- Sharing Knowledge
- Our website functions as a knowledge hub and clearing house of research and published works relevant to the core aims of the Centre, and as a resource to service users, practitioners and researchers.
- Building Bridges
- Our publications, reports and events serve to bridge the research-policy-practice gap.
- Multi-Disciplinary Collaboration
- We bring high quality expertise, empirical and theoretical insights across disciplines, to frame public discourse.
- Working with Respect
- Our research, policy contribution and practice teaching are informed by the United Nations Conventions of the Rights of Indigenous Peoples, the Rights of the Child and engage with the demographic, ability, ethnic, cultural and linguistic diversity that constitutes modern Australia.
- Centre for Vulnerable Children and Families
Underpinned by the reputation and expertise of the late Emeritus Professor Laki Jayasuriya, Professor Michael Clare, Assoc. Professor Maria Harries, Assoc Professor Susan Young, Dr Susan Diamond, Dr Brenda Clare, Dr Christine Choo, the Centre was established to develop and provide strategic research and consultancy aimed at informing and integrating policy and practice with and for vulnerable children and families. The centre’s activities included research and development, consultancy, and training.
- Social Policy Practice and Research Consortium (SPPRC)
The Consortium focused on social policy project development, strategic research, and consultancy aimed at informing and integrating policy and practice with particular emphasis on families, children and vulnerable populations. The Social Policy Practice and Research Consortium sits within the Faculty of Health and Medical Sciences jointly in the Schools of Allied Health and Population and Global Health at the University of Western Australia.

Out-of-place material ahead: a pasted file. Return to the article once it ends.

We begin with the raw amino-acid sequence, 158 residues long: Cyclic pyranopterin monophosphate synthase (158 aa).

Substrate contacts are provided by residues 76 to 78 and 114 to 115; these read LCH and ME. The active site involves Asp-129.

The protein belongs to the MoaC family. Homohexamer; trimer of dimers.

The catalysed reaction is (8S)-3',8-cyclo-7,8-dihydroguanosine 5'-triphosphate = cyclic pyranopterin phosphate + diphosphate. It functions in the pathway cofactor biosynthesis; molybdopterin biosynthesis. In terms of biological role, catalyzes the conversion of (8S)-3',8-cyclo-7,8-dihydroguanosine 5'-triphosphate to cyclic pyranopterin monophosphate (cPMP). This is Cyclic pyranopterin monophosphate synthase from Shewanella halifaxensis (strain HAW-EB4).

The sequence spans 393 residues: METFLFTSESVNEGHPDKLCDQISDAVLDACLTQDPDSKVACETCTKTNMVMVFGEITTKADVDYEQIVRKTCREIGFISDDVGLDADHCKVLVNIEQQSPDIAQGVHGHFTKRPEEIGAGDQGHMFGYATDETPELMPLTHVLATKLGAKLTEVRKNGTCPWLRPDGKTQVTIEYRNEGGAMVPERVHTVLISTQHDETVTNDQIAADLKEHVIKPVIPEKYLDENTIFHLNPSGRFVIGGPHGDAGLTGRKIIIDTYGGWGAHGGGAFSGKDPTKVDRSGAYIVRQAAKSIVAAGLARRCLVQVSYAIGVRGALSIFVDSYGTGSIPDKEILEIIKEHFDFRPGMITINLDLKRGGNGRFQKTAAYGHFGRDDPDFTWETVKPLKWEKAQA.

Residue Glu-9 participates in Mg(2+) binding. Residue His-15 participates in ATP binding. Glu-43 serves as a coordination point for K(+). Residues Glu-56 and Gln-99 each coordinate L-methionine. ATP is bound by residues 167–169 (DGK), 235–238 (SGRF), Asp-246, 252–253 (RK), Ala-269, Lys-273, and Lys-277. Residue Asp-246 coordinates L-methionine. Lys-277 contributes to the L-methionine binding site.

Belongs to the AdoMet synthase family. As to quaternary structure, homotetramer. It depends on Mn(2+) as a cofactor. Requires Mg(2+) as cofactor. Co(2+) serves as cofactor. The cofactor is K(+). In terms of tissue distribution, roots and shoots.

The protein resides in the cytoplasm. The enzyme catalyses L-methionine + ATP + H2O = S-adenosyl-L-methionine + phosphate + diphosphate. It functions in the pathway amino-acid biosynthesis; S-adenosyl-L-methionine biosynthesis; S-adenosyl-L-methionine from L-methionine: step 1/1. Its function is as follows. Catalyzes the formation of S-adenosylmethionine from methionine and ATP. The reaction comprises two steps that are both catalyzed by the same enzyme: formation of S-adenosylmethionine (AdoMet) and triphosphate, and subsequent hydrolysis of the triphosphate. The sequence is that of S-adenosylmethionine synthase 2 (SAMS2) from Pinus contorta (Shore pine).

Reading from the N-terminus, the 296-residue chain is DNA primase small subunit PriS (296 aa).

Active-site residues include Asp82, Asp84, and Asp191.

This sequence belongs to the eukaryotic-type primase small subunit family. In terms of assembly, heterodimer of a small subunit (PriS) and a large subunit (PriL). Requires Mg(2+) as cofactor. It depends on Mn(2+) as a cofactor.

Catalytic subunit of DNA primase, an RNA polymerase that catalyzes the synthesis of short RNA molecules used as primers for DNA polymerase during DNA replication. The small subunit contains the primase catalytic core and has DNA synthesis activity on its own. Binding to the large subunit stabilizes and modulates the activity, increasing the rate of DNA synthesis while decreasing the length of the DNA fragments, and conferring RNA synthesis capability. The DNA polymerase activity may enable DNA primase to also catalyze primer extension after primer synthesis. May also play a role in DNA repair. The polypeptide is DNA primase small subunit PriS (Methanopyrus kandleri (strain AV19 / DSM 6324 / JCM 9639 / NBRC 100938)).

Research themes supported by Consortium activities were aimed at generating social change for a more just and equal society through attention to:
- Indigenous peoples’ rights and well-being
- Well-being across the life span
- Systems and structural change
- Service provision reform
- Collaborative programme delivery
- Muslims in Western Australia: Settlement, Family Life and Parenting
Farate, E. (2015). Muslims in Western Australia: Settlement, Family Life and Parenting. PhD Thesis. Western Australia.
This research involved the interviewing of 31 self-identified Muslims who settled in Australia by various means. It explores some of the challenges they faced during settlement and the ways these challenges affected them and their families. The research also considers the role of acculturation on their adjustment to family life and expected parenting practices in Australia, some of the child-rearing strategies they use, and where or to whom they turn for help when needed.
Findings suggest that, in spite of their difficult and often dangerous refugee journey and long wait for reunification, settlement experiences for families who arrived in Australia as refugees appear to improve significantly once they are reunited with their families. Settlement experiences for families arriving under other visa categories appear to be less challenging and difficult, as most migrants in this category bring with them skills that are sought in Australia and have the resources and skills that allow them to find employment and housing.
The way in which Muslim families and individuals address challenges associated with settlement is also discussed in relation to the concepts of resilience, acculturation and identity formation. Findings in relation to the role of acculturation and identity formation appear to support the presence of a number of factors that contribute to families’ developing a strong and balanced sense of identity and of belonging to Australia. Muslim families’ parenting styles, values and practices are analysed in terms of the influence of different experiences and factors, such as their cultural and ethnic background and family of origin experiences.
Hardship and Disadvantage
- Insights into hardship and disadvantage in Perth, Western Australia: The 100 Families WA Report.